Recognising this need, Sebi has now stated that the validity of the PPM shall be linked to the first close of the scheme, which shall, in turn, be determined in accordance with minimum thresholds. The guidelines specify, firstly, AIFs must declare the first close of a scheme within 12 months from the date of filing the PPM with Sebi. Second, the first close declared by an AIF shall not be less than the minimum corpus prescribed under the AIF Regulations for the applicable category. This threshold has been specified in order to harmonise the determination of the first close milestone, post which AIFs start making investments. Thirdly, commitments made by the sponsor or manager of the AIF at the time of declaration of first close shall not be reduced or withdrawn post raising the initial round of funds. This has been introduced to prevent sponsors or managers from making higher commitments to ensure that the first close meets the threshold of the minimum corpus under the AIF Regulations.
Sebi has also observed that various AIFs have extended the tenure of schemes multiple times, which may leave investors in a lurch. With these guidelines, Sebi has also amended the method for calculation of tenure for close-ended funds. As the name suggests, a close-ended scheme is one that accepts commitments for a limited duration from the investors, and has a fixed tenure, post which assets are liquidated and proceeds are distributed among the investors. Until now, the tenure of a close-ended scheme is required to be calculated from the date of final close, i.e., the last round of fundraising, following which no new commitments shall be accepted. While the manner of calculation of tenure was specified, the reference point which forms the primary basis of this calculation, i.e., the date of final close, has been a subject of ambiguity.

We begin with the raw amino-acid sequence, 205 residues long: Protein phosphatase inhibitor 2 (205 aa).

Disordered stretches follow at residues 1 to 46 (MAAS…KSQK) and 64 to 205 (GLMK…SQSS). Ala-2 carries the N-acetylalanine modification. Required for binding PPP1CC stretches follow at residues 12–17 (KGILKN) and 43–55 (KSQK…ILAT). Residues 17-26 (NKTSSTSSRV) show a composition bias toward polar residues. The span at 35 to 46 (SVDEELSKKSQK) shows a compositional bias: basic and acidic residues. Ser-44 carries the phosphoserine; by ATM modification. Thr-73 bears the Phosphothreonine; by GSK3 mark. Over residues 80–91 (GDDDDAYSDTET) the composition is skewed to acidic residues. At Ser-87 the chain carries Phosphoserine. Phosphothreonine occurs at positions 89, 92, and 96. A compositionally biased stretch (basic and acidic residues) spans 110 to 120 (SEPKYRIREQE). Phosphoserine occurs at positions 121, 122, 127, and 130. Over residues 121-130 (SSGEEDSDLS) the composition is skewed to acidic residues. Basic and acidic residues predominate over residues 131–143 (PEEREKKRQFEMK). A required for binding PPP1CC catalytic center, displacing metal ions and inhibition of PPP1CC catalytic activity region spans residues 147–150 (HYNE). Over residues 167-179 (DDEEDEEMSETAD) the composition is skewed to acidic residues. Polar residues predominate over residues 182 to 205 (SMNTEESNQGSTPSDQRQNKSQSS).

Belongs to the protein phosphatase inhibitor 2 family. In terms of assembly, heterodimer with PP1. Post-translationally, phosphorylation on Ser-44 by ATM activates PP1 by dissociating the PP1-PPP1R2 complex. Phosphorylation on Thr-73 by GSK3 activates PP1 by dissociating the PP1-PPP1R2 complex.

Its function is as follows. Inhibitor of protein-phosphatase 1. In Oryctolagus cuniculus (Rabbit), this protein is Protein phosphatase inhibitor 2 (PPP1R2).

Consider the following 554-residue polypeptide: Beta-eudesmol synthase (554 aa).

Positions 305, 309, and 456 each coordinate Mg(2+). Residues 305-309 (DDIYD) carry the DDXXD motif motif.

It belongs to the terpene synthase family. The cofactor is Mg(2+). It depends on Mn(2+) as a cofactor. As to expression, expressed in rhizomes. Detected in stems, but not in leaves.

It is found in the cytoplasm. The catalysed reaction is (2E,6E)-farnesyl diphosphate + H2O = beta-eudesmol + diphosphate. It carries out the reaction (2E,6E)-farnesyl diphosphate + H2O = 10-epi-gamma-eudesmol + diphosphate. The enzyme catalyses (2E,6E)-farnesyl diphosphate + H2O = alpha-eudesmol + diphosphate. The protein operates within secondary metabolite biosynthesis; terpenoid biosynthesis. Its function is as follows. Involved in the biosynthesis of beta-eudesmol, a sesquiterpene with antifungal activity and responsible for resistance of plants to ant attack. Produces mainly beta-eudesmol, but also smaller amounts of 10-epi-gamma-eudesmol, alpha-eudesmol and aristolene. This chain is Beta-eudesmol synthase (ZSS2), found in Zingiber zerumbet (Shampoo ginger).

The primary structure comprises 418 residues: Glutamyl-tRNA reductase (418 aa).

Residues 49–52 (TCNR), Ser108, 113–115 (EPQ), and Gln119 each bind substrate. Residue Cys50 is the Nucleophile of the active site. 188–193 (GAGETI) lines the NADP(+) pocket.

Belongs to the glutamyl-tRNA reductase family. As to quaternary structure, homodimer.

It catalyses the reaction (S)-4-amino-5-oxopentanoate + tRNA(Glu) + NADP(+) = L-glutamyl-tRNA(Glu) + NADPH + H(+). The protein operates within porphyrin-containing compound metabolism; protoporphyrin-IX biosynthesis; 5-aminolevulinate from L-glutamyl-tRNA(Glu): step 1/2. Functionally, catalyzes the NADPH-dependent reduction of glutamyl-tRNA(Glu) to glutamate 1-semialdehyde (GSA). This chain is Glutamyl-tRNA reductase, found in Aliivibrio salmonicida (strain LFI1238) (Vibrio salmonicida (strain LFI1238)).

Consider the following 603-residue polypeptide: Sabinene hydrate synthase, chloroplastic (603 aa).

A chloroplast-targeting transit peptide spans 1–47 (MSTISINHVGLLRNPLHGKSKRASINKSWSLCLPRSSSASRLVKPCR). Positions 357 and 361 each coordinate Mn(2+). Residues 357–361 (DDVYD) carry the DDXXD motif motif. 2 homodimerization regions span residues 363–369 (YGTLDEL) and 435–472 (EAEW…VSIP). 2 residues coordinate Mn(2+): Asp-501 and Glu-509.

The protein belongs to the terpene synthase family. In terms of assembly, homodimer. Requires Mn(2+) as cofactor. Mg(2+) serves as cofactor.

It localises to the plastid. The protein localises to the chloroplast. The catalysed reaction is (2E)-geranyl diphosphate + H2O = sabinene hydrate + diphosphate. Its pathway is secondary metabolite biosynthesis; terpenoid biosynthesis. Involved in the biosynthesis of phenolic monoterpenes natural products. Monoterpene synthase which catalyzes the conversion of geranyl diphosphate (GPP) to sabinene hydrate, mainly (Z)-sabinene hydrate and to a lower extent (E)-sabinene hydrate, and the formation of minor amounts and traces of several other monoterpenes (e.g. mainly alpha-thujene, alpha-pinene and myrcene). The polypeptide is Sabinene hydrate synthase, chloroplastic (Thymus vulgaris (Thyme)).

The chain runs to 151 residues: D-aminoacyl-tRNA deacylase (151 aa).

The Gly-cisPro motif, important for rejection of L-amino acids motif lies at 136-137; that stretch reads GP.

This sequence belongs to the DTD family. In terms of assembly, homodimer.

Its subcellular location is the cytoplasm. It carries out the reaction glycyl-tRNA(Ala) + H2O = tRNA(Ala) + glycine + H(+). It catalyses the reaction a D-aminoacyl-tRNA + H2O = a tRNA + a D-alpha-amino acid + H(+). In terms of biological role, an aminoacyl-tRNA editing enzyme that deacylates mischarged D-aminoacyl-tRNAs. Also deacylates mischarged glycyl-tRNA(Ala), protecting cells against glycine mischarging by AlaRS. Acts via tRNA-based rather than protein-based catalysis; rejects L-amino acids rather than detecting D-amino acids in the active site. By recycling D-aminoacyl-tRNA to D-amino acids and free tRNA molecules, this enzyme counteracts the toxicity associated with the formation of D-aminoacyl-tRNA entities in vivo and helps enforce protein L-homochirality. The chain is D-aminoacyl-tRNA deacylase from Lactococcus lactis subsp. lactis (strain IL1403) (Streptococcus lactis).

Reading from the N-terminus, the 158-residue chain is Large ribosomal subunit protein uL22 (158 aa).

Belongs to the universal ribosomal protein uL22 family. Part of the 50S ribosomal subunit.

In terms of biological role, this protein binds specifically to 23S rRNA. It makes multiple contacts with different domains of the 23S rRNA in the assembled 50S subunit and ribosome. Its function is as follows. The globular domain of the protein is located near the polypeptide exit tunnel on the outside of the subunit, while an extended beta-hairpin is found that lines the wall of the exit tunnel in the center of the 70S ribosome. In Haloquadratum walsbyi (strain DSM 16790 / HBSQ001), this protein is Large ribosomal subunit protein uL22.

In the absence of any regulatory timelines governing the final close, the timeline for declaring the same can be found in the PPM of a scheme and is generally calculated from the date of the first close, often being subject to an extension based on the manager’s discretion. This gives rise to the possibility of an extension in the overall tenure of the close-ended scheme beyond the prescribed term and without the consent of the investors, under the name of an extension of the final close date by the manager. In addition to circumventing the requirements of the AIF Regulations, such extensions obscure the investor’s understanding of the timeframe for which their investment shall remain locked in a close-ended scheme.